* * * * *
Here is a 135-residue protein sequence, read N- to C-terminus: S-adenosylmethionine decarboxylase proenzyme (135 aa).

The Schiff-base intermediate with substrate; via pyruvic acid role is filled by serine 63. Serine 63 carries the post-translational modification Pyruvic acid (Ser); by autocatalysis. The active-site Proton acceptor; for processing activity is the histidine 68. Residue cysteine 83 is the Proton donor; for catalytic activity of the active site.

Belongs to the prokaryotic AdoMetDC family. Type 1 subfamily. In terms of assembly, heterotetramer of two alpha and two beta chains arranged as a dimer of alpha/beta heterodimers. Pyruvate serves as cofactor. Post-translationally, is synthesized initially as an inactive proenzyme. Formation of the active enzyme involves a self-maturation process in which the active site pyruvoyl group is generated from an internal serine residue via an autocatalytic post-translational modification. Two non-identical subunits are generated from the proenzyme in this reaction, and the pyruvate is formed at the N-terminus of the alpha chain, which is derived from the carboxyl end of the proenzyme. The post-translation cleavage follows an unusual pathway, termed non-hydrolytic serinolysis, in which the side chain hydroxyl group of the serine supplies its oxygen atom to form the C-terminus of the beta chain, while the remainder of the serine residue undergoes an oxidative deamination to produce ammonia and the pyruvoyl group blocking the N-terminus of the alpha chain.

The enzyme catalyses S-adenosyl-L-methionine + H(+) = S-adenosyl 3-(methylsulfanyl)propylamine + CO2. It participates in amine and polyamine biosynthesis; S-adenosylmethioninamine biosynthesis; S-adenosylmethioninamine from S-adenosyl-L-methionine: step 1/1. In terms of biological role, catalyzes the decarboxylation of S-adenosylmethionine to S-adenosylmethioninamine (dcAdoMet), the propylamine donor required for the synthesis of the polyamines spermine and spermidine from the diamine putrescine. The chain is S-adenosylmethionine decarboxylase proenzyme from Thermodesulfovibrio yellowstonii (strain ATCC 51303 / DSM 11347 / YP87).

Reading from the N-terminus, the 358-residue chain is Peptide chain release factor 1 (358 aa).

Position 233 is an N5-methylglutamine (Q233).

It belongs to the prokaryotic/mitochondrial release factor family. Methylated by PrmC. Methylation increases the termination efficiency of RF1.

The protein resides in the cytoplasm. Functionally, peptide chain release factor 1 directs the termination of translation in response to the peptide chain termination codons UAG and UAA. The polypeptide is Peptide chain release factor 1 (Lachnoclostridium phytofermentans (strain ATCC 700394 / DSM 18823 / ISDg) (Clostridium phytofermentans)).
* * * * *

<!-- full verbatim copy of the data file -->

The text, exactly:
Here is a 135-residue protein sequence, read N- to C-terminus: S-adenosylmethionine decarboxylase proenzyme (135 aa).

The Schiff-base intermediate with substrate; via pyruvic acid role is filled by serine 63. Serine 63 carries the post-translational modification Pyruvic acid (Ser); by autocatalysis. The active-site Proton acceptor; for processing activity is the histidine 68. Residue cysteine 83 is the Proton donor; for catalytic activity of the active site.

Belongs to the prokaryotic AdoMetDC family. Type 1 subfamily. In terms of assembly, heterotetramer of two alpha and two beta chains arranged as a dimer of alpha/beta heterodimers. Pyruvate serves as cofactor. Post-translationally, is synthesized initially as an inactive proenzyme. Formation of the active enzyme involves a self-maturation process in which the active site pyruvoyl group is generated from an internal serine residue via an autocatalytic post-translational modification. Two non-identical subunits are generated from the proenzyme in this reaction, and the pyruvate is formed at the N-terminus of the alpha chain, which is derived from the carboxyl end of the proenzyme. The post-translation cleavage follows an unusual pathway, termed non-hydrolytic serinolysis, in which the side chain hydroxyl group of the serine supplies its oxygen atom to form the C-terminus of the beta chain, while the remainder of the serine residue undergoes an oxidative deamination to produce ammonia and the pyruvoyl group blocking the N-terminus of the alpha chain.

The enzyme catalyses S-adenosyl-L-methionine + H(+) = S-adenosyl 3-(methylsulfanyl)propylamine + CO2. It participates in amine and polyamine biosynthesis; S-adenosylmethioninamine biosynthesis; S-adenosylmethioninamine from S-adenosyl-L-methionine: step 1/1. In terms of biological role, catalyzes the decarboxylation of S-adenosylmethionine to S-adenosylmethioninamine (dcAdoMet), the propylamine donor required for the synthesis of the polyamines spermine and spermidine from the diamine putrescine. The chain is S-adenosylmethionine decarboxylase proenzyme from Thermodesulfovibrio yellowstonii (strain ATCC 51303 / DSM 11347 / YP87).

Reading from the N-terminus, the 358-residue chain is Peptide chain release factor 1 (358 aa).

Position 233 is an N5-methylglutamine (Q233).

It belongs to the prokaryotic/mitochondrial release factor family. Methylated by PrmC. Methylation increases the termination efficiency of RF1.

The protein resides in the cytoplasm. Functionally, peptide chain release factor 1 directs the termination of translation in response to the peptide chain termination codons UAG and UAA. The polypeptide is Peptide chain release factor 1 (Lachnoclostridium phytofermentans (strain ATCC 700394 / DSM 18823 / ISDg) (Clostridium phytofermentans)).